As the old saying goes, you can legally coerce Abbath out of Immortal, but you can’t stop Abbath from up and taking Immortal with him in spirit. So instead of taking the ball and going home, Abbath proceeded to take the ball and dunk on the fools who think that Immortal can survive without him. Abbath is said dunk pressed to tape. Another old saying dictates that actions speak louder than words. Abbath’s rather loud action is to continue on making music, the remains of Immortal and juicy clickbait statements for the press be damned…in black, of course.
Having a career decades long and of a remarkably high quality, Abbath wisely sticks to his strengths. Much like knowing how good a rye and ginger is going to taste when you’re making one, this leads to a great kind of predictability that’s a feature instead of a bug. Expect the riff-centric, icy, and hugely melodic style of black metal that Immortal all but defined from At the Heart of Winter onward. Abbath has taken advantage of being untethered in name from his old band, and incorporates plenty of his classic metal and classic rock leanings from Between Two Worlds into the music. These bits don’t have entire songs devoted to them, but instead see riffs and licks pop up that sound like those old styles run through Abbath’s own unique filter. It’s recognizable but not jarring or even outside the realm of black metal, much like when “Tyrants” reinterpreted Led Zeppelin’s “Kashmir” and remained in the Immortal style effectively enough to become a latter-day fan favourite anthem.
Immediately noticeable is that the aggressiveness has been ratcheted up a bit from the hyper-melodic All Shall Fall, but Abbath features more obvious nods to I than were present on that disc. “Winterbane” begins on something akin to Sons of Northern Darkness’ more punishing moments and moves between this and a cross between All Shall Fall and Between Two Worlds with emphasis on the latter. Eventually it settles into a solid rock-infused melodic groove, with King ov Hell’s bass playing being a highlight; his tasty fills and fluid basslines remind of The Who’s John Entwistle, and he plays a much more active role in the music than Iscariah, Apollyon, or Abbath himself did on bass in the past. Companion pieces “To War!” and “Endless” are Abbath’s opener and closer respectively, revolving around an interesting merger of Blizzard Beasts and I in their shared central riff. It’s one of the most straightforwardly brutal riffs on the album, but it has a bit of a classic metal swagger to it. This repetition of the same riff doesn’t show a composer running short on ideas, but rather the exploitation of a good idea to its fullest potential. “Endless” has strong echoes of the triumphant “All Shall Fall” opening riff in its chorus, where the verse of “To War!” sounds like a cross between Immortal and Impiety. Both work alongside their shared main riff wonderfully.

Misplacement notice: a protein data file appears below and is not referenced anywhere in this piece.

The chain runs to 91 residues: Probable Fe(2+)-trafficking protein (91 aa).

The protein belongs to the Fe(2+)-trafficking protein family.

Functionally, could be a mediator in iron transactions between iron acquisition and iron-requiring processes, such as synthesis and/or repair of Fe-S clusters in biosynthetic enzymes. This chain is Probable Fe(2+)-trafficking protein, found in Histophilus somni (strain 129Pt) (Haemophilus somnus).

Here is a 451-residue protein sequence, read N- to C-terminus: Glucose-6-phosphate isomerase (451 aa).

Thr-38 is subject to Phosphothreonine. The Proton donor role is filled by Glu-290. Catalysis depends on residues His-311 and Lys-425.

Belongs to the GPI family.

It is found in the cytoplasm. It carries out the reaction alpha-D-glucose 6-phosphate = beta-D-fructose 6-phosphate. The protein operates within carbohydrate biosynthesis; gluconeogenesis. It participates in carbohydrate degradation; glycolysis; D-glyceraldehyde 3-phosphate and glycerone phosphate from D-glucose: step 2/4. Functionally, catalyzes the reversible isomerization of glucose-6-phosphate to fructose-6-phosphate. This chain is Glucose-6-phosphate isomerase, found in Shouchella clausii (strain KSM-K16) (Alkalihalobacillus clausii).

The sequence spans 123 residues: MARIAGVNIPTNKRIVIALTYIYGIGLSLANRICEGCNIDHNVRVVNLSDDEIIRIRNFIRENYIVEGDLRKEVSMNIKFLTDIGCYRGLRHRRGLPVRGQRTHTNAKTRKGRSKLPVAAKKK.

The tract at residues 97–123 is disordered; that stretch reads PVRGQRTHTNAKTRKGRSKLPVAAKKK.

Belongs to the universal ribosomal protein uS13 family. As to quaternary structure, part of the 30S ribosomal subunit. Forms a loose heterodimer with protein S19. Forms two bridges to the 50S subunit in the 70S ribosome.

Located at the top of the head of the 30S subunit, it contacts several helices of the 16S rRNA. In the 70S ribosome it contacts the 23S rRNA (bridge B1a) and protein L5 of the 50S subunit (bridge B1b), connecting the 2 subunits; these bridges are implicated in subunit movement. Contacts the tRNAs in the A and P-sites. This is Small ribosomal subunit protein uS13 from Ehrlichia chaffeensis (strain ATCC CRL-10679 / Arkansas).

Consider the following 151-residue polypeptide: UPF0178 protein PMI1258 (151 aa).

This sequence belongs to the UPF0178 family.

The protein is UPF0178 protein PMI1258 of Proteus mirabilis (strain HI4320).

Abbath has no salient flaws, but that doesn’t make it a perfect record. As excited as many people were for this thing (myself included), I don’t think it will be held up as a true classic in years to come. The mastering job has the tendency to bury King’s more simplistic basslines backing the thrashier parts, and it doesn’t balance loudness, coldness, and bass clarity as well as Sons of Northern Darkness did. On the plus side, Creature’s drums sound significantly less Abyss Studios-ish than Horgh’s did in the past, and this compliments his comparatively looser playing nicely. “Ocean of Wounds” sounds like Abbath combined All Shall Fall with Inquisition’s token mid-paced, ritualistic tunes; this works for me because I like the work of Mr. Eikemo’s greatest disciples, but “Tyrants” it isn’t. It does break up the record nicely and set the stage well for the viciously hooky “Count the Dead” though, whose brief yet excellent melody improves on an already great track much like one four minutes into “One by One” did almost fifteen years before it.
Abbath is only forty minutes long, easy to replay, and will sit comfortably next to whatever your second or third favourite Immortal record from At the Heart of Winter onwards is. This begs the question of whether or not Abbath’s material is even necessary. I’ll throw my hat into the ring for yes, as the use of elements from his lengthy discography and his raucous musical influences makes for something at once familiar and fresh, anchored by one of the most unique guitar styles in the business. Abbath is more of a great thing, and that’s the only reason I need to keep revisiting this new realm beyond Blashyrkh throughout the year.